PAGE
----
The Media Has a Difficult Time Saying Israeli Forces Killed Shireen Abu Akleh

The veteran Al Jazeera journalist, who died Wednesday, deserves better

11 May 2022, Palestinian Territories, Gaza City: Children take part in a candlelight vigil to denoun...
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passive voices

On Wednesday, veteran Palestinian-American journalist Shireen Abu Akleh was killed by Israeli gunfire while covering Israeli raids in the city of Jenin. As one of Al Jazeera’s field correspondents, Abu Akleh rose to prominence for her coverage of the second Palestinian Intifada. As her obituary in the New York Times notes, Akleh “became a household name among Palestinians and Arabs across the Middle East, inspiring many to follow in her path.”

While the military murder of a journalist usually sparks outcry among media outlets, the killing of Shireen Abu Akleh has not. In fact, just a cursory look at how it has been covered would make it seem as though Abu Akleh died under mysterious circumstances during ill-defined “clashes” between Palestinian and Israeli forces, instead of being brutally murdered by the latter.

Other journalists on the scene, including Al Jazeera producer Ali al-Samoudi — who was also shot by Israeli forces — emphasized to Al Jazeera that there was no presence of Palestinian fighters, saying, “We were going to film the Israeli army operation and suddenly they shot us without asking us to leave or stop filming.” Another journalist present, Shatha Hanaysha, confirmed to Al Jazeera that all journalists present were wearing press vests and helmets saying, “The [Israeli] occupation army did not stop firing even after [Abu Akleh] collapsed. I couldn’t even extend my arm to pull her because of the shots being fired. The army was adamant on shooting to kill.”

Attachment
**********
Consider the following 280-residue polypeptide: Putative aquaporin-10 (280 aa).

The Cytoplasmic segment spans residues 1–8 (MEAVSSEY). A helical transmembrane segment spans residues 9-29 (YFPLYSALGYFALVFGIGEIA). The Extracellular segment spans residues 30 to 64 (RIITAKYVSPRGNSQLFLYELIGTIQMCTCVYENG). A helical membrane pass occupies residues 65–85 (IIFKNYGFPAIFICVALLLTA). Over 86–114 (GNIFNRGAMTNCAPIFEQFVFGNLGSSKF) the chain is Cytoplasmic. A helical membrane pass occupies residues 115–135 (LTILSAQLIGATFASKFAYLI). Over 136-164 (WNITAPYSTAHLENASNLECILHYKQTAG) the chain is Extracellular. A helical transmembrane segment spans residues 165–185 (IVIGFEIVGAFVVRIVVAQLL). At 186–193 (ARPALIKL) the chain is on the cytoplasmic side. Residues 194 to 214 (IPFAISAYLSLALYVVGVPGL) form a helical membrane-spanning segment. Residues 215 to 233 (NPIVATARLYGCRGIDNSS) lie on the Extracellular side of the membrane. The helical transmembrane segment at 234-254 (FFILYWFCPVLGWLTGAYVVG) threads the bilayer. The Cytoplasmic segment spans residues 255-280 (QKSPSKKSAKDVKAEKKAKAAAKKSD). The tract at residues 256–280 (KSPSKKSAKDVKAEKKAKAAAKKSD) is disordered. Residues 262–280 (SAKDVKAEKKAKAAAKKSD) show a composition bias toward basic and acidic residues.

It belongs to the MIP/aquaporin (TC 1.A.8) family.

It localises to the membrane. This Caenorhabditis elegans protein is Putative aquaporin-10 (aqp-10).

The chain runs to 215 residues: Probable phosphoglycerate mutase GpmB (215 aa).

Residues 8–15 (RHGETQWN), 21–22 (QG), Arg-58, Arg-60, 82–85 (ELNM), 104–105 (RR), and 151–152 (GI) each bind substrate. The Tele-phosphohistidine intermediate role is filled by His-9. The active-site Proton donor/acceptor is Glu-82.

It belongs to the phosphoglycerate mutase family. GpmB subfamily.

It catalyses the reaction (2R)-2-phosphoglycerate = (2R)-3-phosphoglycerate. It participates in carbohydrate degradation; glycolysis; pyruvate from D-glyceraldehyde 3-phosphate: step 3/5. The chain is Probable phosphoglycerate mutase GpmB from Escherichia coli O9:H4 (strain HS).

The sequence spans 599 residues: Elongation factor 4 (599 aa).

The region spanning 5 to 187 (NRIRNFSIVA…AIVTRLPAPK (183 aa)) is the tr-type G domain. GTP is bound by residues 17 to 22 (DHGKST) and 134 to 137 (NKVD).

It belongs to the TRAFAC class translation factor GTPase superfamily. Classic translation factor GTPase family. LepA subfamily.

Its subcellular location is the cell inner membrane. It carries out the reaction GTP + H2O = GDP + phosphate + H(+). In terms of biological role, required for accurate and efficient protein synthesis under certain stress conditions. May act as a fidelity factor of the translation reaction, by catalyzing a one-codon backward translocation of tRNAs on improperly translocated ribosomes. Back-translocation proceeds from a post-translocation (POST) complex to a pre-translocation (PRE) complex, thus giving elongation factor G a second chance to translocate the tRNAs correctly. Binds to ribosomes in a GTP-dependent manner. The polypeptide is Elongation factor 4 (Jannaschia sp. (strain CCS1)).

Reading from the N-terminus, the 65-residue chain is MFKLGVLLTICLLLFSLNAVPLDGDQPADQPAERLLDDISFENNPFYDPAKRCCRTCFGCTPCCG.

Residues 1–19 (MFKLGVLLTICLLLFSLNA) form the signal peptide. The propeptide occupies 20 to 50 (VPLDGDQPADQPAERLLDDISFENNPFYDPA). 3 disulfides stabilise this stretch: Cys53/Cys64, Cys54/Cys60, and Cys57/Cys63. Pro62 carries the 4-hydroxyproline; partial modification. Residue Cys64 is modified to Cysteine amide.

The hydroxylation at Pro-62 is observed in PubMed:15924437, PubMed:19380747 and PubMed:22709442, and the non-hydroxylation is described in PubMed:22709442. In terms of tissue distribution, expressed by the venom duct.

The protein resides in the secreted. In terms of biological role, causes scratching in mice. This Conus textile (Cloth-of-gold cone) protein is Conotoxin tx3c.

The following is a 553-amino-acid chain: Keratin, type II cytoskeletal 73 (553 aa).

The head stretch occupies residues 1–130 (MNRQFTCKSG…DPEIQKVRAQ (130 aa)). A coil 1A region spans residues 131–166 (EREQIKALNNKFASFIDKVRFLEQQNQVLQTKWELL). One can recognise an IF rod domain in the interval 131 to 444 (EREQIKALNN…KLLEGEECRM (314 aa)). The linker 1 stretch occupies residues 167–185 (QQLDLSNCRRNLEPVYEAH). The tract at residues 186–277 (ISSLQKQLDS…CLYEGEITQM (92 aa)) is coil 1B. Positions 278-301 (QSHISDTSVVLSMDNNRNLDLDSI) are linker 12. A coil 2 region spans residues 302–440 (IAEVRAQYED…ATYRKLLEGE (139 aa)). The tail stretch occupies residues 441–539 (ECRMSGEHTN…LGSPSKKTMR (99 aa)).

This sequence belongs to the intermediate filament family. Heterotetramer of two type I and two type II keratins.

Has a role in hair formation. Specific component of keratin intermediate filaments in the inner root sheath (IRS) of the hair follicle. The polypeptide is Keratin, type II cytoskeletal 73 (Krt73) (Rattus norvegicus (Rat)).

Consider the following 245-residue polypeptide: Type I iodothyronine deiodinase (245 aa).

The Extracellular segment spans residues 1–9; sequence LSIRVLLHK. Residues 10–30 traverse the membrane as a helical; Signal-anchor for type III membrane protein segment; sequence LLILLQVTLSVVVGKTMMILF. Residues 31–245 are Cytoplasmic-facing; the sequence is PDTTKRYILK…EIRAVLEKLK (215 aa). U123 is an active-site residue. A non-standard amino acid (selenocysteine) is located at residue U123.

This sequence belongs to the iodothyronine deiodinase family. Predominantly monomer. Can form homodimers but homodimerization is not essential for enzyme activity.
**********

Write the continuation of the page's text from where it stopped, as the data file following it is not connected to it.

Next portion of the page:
And yet, the now-changed New York Times headline for Akleh’s aforementioned obituary simply said she “died” while also obfuscating the contents of an Al Jazeera statement in a now-deleted tweet. (“Died” has now been changed to “killed” in the headline.)

The Associated Press also could not follow their own guidelines set just two years prior regarding the clarity of language when reporting on state violence:

In another especially egregious deleted tweet, Forbes said Abu Akleh “died after being hit in the head with a bullet,” a phenomenon also known as being fatally shot in the head, or murdered.

Israeli military spokesman Ran Kochav told Army Radio, “Even if soldiers shot at — or, God forbid, hurt — someone who was not involved, this happened in battle, during a firefight, where this Palestinian is with the shooters. So this thing can happen,” and described the unarmed Abu Akleh as being “armed with cameras.” In a statement, Israeli Prime Minister Naftali Bennett said the murder happened during an IDF counterterrorism raid at which “armed Palestinians shot in an inaccurate, indiscriminate and uncontrolled manner.” This claim is false, according to multiple eyewitnesses who spoke to the Washington Post.

“There were no fighters where we were, none at all,” Samudi told the Post. “We don’t put ourselves in the line of fire. Whatever the Israeli army says for us to do, we do. They shot at us directly and deliberately.”

Strange how that fact is difficult for the media to communicate about the death of one of their own.